Earlier this month, The Education Trust-West released a report, “The Majority Report: Supporting the Educational Success of Latino Students in California,” detailing how the state’s largest ethnic group is performing in K-12 schools.
Some of the key findings from the report are as follows:
- 80% of the state’s Latino school children are of Mexican descent;
- The high school dropout rate for Latino students has dropped from 27% in 1994 to 13% in 2015;
- Only three out of ten Latino high school graduates are eligible for public university admissions;
- Latino students in California are still often tracked away from college prep courses;
- Are less likely to feel connected to their school environment;
- And are sometimes perceived as less academically capable than their White or Asian peers.
Given that so many of the Latino school children are of Mexican descent and feel disconnected to their educational environment, I thought about the power of Chicano and Latino studies and how it needs to be woven into the K-12 curriculum in California. In Tucson, Arizona, the local school district offered Mexican American studies from the late 1990s until 2011 when it was banned because Arizona Republicans felt threatened by the curriculum.
Mexican American Studies Can Help
Researchers at the University of Arizona found that students in Tucson who were able to participate in the Mexican American studies courses were more likely to graduate and to pass standardized tests that they had failed previously.
In California, Stanford University researchers studied the impact of ethnic studies in schools in San Francisco between 2010 and 2014, they found that attendance increased by 21 percentage points, grade-point averages increased by 1.4 points, and students in ethnic-studies courses covering discrimination, stereotypes, and social-justice movements earned 23 more credits toward graduation than their classmates who were not enrolled in similar courses. The largest gains were reported in male and Latino students, including math and science courses, so ethnic studies has benefits that can carry over into the STEM curriculum.
Ethnic studies, and Chicano (Mexican American) studies in particular, is eye opening for our youth. It creates a more inclusive classroom, and it is self-affirming. I have friends who have been out of public K-12 school for 20 years or more, but they can remember what they felt like when someone put a Sandra Cisneros book in their hands or when they read Rudolfo Anaya’s Bless Me Ultima. Because our stories, our history, and our perspectives have been written out of the textbooks or painted with a colonial lens that favors Spanish conquest instead of indigenous history and knowledge, many students don’t know much about our rich history here in the U.S. or throughout the continent.
Empower Students To Know Their History
Mexican American studies can help students feel more connected to their school environment because they are studying their history, their literature, and their art. It can help build bridges with students from other ethnic groups and create a demand for African American studies, Asian Studies, and a more robust Native American studies. This knowledge cannot be scheduled away for a designated month a few times per year; it has to be woven into the all of the major subjects and taught throughout the school year. If the courses are culturally relevant, students are going to take a greater interest in the subject matter.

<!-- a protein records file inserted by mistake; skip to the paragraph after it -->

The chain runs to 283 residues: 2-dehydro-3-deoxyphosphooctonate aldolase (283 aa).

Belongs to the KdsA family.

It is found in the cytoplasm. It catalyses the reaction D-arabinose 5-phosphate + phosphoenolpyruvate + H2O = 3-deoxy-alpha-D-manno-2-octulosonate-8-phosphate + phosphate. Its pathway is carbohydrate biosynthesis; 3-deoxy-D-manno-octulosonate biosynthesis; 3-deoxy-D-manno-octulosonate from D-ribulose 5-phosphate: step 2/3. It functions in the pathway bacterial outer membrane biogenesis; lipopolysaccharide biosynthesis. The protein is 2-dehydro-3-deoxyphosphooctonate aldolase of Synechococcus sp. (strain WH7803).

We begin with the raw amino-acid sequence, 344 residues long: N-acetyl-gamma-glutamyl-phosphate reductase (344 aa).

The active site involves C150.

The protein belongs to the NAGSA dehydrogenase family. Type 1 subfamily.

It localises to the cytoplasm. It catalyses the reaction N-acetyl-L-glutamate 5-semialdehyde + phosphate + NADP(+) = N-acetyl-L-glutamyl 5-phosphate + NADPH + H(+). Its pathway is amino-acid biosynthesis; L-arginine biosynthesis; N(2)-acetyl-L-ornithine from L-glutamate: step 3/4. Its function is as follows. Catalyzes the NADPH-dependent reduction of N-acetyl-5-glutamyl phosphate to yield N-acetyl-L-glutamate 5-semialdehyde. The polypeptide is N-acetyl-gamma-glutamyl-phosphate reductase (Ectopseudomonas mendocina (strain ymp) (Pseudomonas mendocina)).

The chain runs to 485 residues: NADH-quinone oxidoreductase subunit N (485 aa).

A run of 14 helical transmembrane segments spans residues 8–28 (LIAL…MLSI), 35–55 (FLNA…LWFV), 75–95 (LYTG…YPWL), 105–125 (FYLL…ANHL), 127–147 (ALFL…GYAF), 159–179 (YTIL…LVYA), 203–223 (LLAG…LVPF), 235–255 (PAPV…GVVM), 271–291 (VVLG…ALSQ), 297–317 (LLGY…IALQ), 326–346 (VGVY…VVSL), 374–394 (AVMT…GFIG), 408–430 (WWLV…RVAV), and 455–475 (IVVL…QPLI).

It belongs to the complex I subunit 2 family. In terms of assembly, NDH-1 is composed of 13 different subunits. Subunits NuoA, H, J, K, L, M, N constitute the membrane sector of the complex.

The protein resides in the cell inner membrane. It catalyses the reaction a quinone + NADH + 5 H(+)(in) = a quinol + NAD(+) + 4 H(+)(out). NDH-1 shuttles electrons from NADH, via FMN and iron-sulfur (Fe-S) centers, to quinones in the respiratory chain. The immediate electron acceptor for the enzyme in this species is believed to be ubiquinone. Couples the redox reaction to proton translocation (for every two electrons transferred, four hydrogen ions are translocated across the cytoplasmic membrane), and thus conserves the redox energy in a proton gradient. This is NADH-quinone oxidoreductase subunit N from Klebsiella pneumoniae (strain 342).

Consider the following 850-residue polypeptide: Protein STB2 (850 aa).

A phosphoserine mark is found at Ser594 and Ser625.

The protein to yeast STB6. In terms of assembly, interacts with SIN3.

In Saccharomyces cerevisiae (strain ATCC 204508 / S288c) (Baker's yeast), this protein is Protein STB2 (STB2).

Latino students in California could feel more empowered and start to perform better when they are exposed to their history. This could help lessen any perception that these students are academically inferior.
Where Ethnic Studies Stands as a Policy in California
Last year, Governor Brown signed a bill that ordered the creation of a model ethnic studies course for each high school in the state. San Francisco, San Diego and Los Angeles already have ethnic studies as a graduation requirement. But these are just single courses. We need this knowledge to be woven into all subjects so that the whole curriculum is culturally relevant to the student population. This could involve lessons and assignments about accomplished scholars of color in science, Mesoamerican cultures and mathematics, Chicano poetry, African-American inventors, and more. It’s up to the teacher and instructional staff to take the lead in terms of how to incorporate these concepts in the classroom, but it also requires that students and parents demand a culturally relevant curriculum.
She has worked in the non-profit sector, in the K-12 system, and in higher education in various capacities. When she's not writing stories or working on media projects, Adriana trains instructors to teach online at the University of California, Irvine.
She holds a bachelor’s degree in political science from the University of California, Irvine and a master’s degree in public policy from Claremont Graduate University.
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